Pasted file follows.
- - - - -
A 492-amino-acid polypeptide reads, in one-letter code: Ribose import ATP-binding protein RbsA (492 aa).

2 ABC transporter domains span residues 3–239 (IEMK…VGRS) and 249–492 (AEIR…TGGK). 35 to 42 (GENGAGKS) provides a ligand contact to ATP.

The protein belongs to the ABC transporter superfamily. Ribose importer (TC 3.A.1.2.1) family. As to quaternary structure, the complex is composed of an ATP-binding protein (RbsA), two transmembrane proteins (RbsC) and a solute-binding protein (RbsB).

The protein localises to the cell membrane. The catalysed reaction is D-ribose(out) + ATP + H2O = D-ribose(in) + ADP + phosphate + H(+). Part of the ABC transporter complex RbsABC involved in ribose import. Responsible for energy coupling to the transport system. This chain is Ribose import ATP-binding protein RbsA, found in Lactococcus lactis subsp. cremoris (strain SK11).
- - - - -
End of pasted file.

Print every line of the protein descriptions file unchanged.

A 492-amino-acid polypeptide reads, in one-letter code: Ribose import ATP-binding protein RbsA (492 aa).

2 ABC transporter domains span residues 3–239 (IEMK…VGRS) and 249–492 (AEIR…TGGK). 35 to 42 (GENGAGKS) provides a ligand contact to ATP.

The protein belongs to the ABC transporter superfamily. Ribose importer (TC 3.A.1.2.1) family. As to quaternary structure, the complex is composed of an ATP-binding protein (RbsA), two transmembrane proteins (RbsC) and a solute-binding protein (RbsB).

The protein localises to the cell membrane. The catalysed reaction is D-ribose(out) + ATP + H2O = D-ribose(in) + ADP + phosphate + H(+). Part of the ABC transporter complex RbsABC involved in ribose import. Responsible for energy coupling to the transport system. This chain is Ribose import ATP-binding protein RbsA, found in Lactococcus lactis subsp. cremoris (strain SK11).